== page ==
A woman protests the repeal of net neutrality outside the Federal Communications Commission headquarters in Washington, DC, on Dec. 13.
Alex Edelman / AFP / Getty Images
The Federal Communications Commission voted to repeal Obama-era regulations protecting net neutrality — rules that prohibit internet service providers from slowing websites or charging premiums for "fast lanes" for specific services or higher-quality streaming. On Thursday, the commission, whose deliberations were briefly delayed by a security concern, passed the widely expected decision on a 3–2 vote.
Though the decision is a major setback for technology companies, consumer groups, and Democrats who lobbied aggressively against deregulation, it was all but a foregone conclusion. The FCC is led by longtime net neutrality critic Ajit Pai, who was appointed as a commissioner by President Obama in 2012 and nominated to his current role as chairman by President Trump.
"This is not going to destroy the internet. ... It’s not going to end democracy"
Net neutrality should be rolled back, Pai argued in his November proposal, to stop the federal government from "micromanaging the internet.” (Bizarrely, Pai also appeared in a video for conservative news site Daily Caller on Wednesday to promote the net neutrality repeal and danced with a woman linked to the so-called "Pizzagate" conspiracy.)
"We are restoring the light-touch framework that has governed the internet for much of its existence," said Pai at the FCC's open meeting after a lengthy discussion discussing the agenda topic dubbed "Restoring Internet Freedom." "This is not going to destroy the internet. It’s not going to end the internet as we know it. It’s not going to end democracy."
On Thursday, the FCC's commissioners all seemed aware that this month's open meeting faced extra scrutiny. Following Commissioner Mignon Clyburn's rebuke of a person's cell phone ringing during proceedings, Pai joked, "Thankfully, no one is watching."
Thousands watched Thursday's meeting online via multiple livestreams, which were interrupted when Pai, halfway through his remarks on net neutrality, ordered a recess "on advice of security." The chamber was cleared and police then brought in dogs to check the room for potential threats. People were let back into the room after about a 10-minute break.
The repeal of net neutrality has been a heated political issue. It is a sweeping win for Republicans, who promised to roll back the efforts of the Obama administration, but it has proven highly unpopular among consumers. A recent survey showed that 83% of Americans opposed the plan for deregulation.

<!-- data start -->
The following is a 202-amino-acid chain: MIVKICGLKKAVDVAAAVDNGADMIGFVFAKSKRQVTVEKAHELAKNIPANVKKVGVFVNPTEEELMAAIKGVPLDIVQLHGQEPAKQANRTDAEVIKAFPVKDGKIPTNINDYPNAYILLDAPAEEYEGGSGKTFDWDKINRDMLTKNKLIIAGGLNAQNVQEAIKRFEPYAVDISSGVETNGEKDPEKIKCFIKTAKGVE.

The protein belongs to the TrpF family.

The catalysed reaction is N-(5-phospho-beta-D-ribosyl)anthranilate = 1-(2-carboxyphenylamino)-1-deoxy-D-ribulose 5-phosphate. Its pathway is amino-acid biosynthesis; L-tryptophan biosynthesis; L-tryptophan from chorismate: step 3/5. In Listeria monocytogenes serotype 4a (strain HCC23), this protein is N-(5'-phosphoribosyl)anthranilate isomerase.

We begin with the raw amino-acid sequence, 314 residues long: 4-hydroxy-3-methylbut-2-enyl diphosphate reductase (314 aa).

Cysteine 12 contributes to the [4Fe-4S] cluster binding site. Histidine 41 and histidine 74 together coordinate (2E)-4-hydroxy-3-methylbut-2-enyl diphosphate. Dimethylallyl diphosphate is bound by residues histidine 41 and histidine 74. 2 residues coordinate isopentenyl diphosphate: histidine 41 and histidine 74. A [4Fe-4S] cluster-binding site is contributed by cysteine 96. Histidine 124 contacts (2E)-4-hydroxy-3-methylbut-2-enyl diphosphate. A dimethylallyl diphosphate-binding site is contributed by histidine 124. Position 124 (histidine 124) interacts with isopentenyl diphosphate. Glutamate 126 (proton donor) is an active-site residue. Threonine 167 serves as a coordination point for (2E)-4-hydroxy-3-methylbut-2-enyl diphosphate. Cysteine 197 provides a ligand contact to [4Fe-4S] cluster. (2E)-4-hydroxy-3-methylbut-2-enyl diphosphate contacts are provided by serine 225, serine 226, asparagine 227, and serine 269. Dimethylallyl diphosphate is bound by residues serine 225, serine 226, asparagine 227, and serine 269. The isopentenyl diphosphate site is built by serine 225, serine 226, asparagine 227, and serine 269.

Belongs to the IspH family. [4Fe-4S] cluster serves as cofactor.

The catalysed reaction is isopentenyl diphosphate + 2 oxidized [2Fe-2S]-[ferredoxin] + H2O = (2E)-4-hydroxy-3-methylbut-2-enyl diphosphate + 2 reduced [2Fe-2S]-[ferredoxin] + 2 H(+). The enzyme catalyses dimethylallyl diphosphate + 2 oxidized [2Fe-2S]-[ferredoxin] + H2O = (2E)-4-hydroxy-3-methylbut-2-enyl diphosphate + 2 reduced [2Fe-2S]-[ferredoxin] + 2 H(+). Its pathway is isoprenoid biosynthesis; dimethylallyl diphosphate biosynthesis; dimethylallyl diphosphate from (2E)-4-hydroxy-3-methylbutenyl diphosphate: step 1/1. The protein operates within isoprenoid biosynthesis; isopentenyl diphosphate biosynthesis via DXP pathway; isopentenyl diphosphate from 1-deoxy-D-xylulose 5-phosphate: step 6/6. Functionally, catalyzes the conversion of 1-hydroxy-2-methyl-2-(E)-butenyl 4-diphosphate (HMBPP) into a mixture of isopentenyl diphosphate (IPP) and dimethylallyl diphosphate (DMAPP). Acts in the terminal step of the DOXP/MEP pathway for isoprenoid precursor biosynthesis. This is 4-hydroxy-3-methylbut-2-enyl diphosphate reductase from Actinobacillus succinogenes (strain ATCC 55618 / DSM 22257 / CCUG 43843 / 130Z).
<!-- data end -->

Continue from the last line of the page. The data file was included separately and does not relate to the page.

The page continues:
The telecommunications industry was largely in favor of net neutrality's repeal, saying the rules have handcuffed private internet providers to innovate on services and build out networks, particularly in rural America.
But it's been loudly criticized by multiple technology companies and consumer advocacy groups, who say net neutrality is essential for an open and competitive internet. A repeal, supporters of net neutrality say, would take away the level playing field of the internet and favor the bigger players online, harming smaller actors who wanted to get into the field and ultimately hurting consumers. In July, companies like Netflix, Twitter, and Reddit participated in a net neutrality Day of Action, embedding messages of support for net neutrality into their websites and apps that day.
This week, however, few tech companies participated in visible displays of opposition to a rollback of net neutrality rules. While Reddit, Etsy, and Kickstarter continued their protests online, tech's biggest companies, like Facebook and Google, were noticeably silent.
"We’re disappointed in the FCC’s decision to gut the net neutrality protections that ushered in an unprecedented era of innovation, creativity and civic engagement," a Netflix spokesperson said in a statement. "Today's decision is the beginning of a longer legal battle. Netflix will stand with innovators, large and small, to oppose this misguided FCC order."
"The FCC just gave Big Telecom an early Christmas present"
"We remain committed to the net neutrality policies that enjoy overwhelming public support, have been approved by the courts, and are working well for every part of the internet economy," a Google spokesperson saide. "We will work with other net neutrality supporters large and small to promote strong, enforceable protections."
Though the vote was a landmark decision, it will be a few months before the deregulation goes into effect. And in the meantime, Democrats and consumer advocacy groups will likely file lawsuits to try and hinder that process.
"Why are we witnessing such an unprecedented groundswell of public support, for keeping the 2015 net neutrality protections in place?" asked Clyburn, an Obama-nominated FCC commissioner, in prepared remarks during the meeting. "Because the public can plainly see, that a soon-to-be-toothless FCC, is handing the keys to the internet — the internet, one of the most remarkable, empowering, enabling inventions of our lifetime — over to a handful of multibillion-dollar corporations."
Shortly after the vote, New York Attorney General Eric Schneiderman announced his intent to lead a multistate lawsuit to prevent the rollback of net neutrality. The attorney general had already been investigating how millions of fake comments flooded the net neutrality comment process prior to Thursday's decision.
“The FCC’s vote to rip apart net neutrality is a blow to New York consumers, and to everyone who cares about a free and open internet," Schneiderman said in a statement. "The FCC just gave Big Telecom an early Christmas present, by giving internet service providers yet another way to put corporate profits over consumers."